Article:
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  [UNFINISHED BUSINESS. Dutch Abstracts]

Kunstverein Medienturm
Josefigasse 1, 8020 Graz

Tue-Fri 2-6 p.m.
Sat 10 a.m.-2 p.m.

Opening: 08.05.2008 7 p.m.

Supported by:
Mondriaan Foundation, Amsterdam, Federal Ministry for Education, Arts and Culture, Styrian Government /cultural department, City of Graz /cultural department
Kunstverein Medienturm presents the group show UNFINISHED BUSINESS – DUTCH ABSTRACTS. The exhibition with Dutch-based artists, working in the field of non-objective /abstract art, features as a second part of a duo exhibition, the first part being AUSTRIAN ABSTRACTS in Amsterdam, 2006.
Nowadays, one can sense a new interest in modernism and its variants amongst younger artists all over the world. For Holland and Austria being totally different countries with a very different history in modernism and very different geographic and political positions, it's interesting to look closer into the local aspects in this usually unlocal territory of art. UNFINISHED BUSINESS is about isolation breaking the isolation. It's about locality and internationalism, new and traditional ways of generating abstraction and its about progression and reference.

The visual language of the avant-garde used to be the abstraction. Somewhere in the sixties things turned around. For many decades ever since modernism and progression seemed to be a paradox. It seems the post-modern era has turned against itself just as the modernism did. Non-objective art merely was considered as a reference to a tradition than as progression. It even could be described as academic. Maybe the biggest theoretical contributor of abstract art Clement Greenberg himself was amongst the first to notice the paradox in 1968: “Viewed strictly as art, the 'sublime' usually does reverse itself and turn (by its own success, JMV) into the banal [...]. And this is why the new versions of the 'sublime', offered by 'novelty' art in its latest phase, to the extent that they do 'transcend' aesthetic valuation, remain banal and trivial instead of simply unsuccessful, or minor.” (1) In 1984, Donald Judd could have been seen as reactionary by some groups. Today, his words rather seem visionary: “Now we're all supposed to be 'doing our own thing'. Art will become the occasional gesture of the isolated person.” (2)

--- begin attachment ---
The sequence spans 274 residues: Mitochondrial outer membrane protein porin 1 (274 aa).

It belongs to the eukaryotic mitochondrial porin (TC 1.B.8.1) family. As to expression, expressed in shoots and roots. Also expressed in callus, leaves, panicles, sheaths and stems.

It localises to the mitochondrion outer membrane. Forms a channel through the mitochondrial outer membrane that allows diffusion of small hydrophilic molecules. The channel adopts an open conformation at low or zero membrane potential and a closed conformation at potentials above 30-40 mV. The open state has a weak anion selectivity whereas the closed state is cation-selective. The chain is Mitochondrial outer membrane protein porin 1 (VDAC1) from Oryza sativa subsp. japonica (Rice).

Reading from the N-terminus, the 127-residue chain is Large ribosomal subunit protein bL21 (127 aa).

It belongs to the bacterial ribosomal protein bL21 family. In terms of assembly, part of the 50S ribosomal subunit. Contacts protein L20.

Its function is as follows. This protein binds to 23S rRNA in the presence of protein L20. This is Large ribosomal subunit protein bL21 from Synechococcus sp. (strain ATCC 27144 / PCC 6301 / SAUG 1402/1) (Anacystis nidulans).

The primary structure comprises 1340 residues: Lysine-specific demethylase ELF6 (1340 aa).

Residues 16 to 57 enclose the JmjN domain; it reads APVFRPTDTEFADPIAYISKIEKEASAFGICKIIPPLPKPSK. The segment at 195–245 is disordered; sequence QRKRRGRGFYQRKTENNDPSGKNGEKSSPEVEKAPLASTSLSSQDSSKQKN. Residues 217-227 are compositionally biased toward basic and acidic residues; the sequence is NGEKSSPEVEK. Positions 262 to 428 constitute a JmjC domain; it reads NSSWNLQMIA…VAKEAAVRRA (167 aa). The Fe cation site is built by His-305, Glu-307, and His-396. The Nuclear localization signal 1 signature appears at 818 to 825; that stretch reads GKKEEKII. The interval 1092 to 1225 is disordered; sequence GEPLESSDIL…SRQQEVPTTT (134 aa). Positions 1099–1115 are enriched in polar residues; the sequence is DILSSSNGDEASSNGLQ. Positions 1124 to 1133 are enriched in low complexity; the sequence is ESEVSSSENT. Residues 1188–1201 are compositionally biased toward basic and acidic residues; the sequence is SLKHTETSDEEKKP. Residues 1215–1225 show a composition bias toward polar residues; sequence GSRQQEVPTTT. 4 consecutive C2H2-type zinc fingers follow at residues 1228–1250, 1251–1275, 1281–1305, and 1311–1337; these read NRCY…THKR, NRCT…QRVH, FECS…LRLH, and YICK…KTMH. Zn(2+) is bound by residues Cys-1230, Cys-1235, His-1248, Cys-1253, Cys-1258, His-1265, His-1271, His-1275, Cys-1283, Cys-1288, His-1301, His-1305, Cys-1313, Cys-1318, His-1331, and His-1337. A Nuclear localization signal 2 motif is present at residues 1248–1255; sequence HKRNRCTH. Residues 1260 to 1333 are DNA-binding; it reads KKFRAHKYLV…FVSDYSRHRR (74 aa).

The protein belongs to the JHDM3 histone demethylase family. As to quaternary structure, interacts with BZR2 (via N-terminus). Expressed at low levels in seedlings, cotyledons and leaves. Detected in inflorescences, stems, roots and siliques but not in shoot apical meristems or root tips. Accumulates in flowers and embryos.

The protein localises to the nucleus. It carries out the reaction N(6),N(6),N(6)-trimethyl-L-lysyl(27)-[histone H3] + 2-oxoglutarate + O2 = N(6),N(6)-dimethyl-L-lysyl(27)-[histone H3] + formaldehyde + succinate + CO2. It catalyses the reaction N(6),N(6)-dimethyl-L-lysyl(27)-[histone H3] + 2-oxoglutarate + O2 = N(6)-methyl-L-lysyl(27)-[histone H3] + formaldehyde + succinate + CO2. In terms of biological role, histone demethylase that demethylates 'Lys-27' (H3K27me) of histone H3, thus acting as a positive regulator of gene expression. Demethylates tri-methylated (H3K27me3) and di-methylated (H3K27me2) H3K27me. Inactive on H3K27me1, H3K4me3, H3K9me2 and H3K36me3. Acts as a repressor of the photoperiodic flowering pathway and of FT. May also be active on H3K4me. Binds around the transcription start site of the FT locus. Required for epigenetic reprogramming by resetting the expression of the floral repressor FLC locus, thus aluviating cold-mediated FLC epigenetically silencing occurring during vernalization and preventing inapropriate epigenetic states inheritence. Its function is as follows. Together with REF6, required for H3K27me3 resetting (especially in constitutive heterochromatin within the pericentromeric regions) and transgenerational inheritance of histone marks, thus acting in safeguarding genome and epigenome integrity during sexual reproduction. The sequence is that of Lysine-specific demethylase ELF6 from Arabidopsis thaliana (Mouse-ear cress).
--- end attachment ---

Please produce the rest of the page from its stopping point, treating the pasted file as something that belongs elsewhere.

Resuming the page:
Maybe some of the new generations of artists are tired of being isolated individuals. They carry the burden of the recent post modern past but not that of the modernistic past. Will this new interest in modernism lead to progression in art or is it only a nostalgic trip? Or maybe can these opposites go together?

(1) Greenberg, Clement, Avant Garde Attitudes, The Jon Power Lecture in Contemporary Art, 17 May 1968, Power Institute of Fine Arts, University of Sydney, 1969
(2) Judd, Donald, A long discussion not about master-pieces but why there are so few of them, Part I, Art in America, New York, September 1984, p. 9 – 19

Geeske Bijker, Krijn de Koning, Driessens & Verstappen, Jan Robert Leegte, Peter Luining, Remko Scha, Martijn Schuppers, Jasper van der Graaf, Jan van der Ploeg, Jochem van der Spek, Ab van Hanegem, Jan Maarten Voskuil, Thomas Wildner

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Jasper van der Graaf, UNTITLED, 2006. Mural, 250 x 500 cm.